The Perfect Sauce for Raw Oysters

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While purists usually prefer their oysters with just a squeeze of lemon juice or a dollop of hot sauce, the easy-to-make homemade champagne mignonette can help balance out the salty brininess that turns some folks away. “Oysters tend to be very salty,” says Rowan Jacobsen, author of A Geography of Oysters who also runs the website, “so a touch of mignonette takes the perceived brine down a notch and lets you enjoy the other oyster flavors while the pepper and shallots keep things lively on the tongue.”

It also adds a classy made-from-scratch touch to any dinner party, backyard barbeque or clam-bake. Also note, the longer you keep the Mignonette Sauce – up to about a month – the more the flavors develop and the better it tastes. Here’s how to whip up your own Mignonette today, for next weeks oysters. According to Jacobsen, “Champagne mignonette is gentler than traditional red-wine mignonette and a better match with oysters.”



  • 1/2 cup champagne vinegar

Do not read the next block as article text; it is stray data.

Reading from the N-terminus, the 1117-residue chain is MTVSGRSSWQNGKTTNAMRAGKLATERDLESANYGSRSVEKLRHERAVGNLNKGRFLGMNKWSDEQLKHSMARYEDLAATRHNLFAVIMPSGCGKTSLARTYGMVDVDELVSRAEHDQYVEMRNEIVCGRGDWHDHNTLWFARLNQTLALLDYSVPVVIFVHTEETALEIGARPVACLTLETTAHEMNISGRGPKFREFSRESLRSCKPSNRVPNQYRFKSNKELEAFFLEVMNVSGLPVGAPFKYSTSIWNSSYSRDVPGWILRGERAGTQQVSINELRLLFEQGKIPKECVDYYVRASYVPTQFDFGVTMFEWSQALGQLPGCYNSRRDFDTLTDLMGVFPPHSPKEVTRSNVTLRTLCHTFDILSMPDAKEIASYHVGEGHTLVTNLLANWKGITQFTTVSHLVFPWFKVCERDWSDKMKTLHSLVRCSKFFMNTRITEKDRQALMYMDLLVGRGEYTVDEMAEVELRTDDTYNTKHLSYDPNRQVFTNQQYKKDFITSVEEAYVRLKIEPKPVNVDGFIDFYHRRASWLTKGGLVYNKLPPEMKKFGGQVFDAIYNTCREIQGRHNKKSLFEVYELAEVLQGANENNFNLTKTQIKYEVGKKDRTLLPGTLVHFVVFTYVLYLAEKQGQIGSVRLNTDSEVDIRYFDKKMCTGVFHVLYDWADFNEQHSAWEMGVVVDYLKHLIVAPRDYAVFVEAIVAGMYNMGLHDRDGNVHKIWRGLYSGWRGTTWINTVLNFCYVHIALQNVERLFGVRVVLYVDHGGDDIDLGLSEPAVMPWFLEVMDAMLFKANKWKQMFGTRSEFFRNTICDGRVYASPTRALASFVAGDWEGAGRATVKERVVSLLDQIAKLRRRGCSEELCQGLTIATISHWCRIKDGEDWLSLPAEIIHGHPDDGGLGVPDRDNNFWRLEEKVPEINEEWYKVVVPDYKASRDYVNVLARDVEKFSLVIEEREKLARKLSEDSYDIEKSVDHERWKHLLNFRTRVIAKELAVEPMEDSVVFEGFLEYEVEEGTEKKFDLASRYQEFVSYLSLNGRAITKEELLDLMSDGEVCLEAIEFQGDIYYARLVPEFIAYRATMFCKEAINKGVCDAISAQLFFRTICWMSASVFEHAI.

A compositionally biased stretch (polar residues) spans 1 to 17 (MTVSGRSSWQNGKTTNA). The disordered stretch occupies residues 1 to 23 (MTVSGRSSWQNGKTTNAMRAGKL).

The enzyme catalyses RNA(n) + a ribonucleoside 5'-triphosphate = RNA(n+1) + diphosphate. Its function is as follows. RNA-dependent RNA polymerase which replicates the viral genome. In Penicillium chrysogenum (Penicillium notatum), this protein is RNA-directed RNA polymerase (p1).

• 2 tablespoons of minced shallots,
  • 1 tablespoon of coarsely ground pepper
  • 2 teaspoons of kosher salt


Place call ingredients in a jar and shake thoroughly. Cchill for an hour or a month, shuck some fresh Kumamoto or Prince Edward Island oysters (any oysters will do, but these are our favorites to have with a mignonette), and serve it up with a few small spoons.

For a more flavorful twist to the basic mignonette recipe, try adding a pinch of grated ginger or garlic cloves to the mix. You can also put the mignonette into the freezer and make a granita out of it.

“My personal favorite is an iced champagne mignonette, courtesy of Elliot’s Oyster House in Seattle, which solves the problem of the mignonette running off your oysters when you eat them, and the tart little ice crystals burst onto your tongue when you eat them.”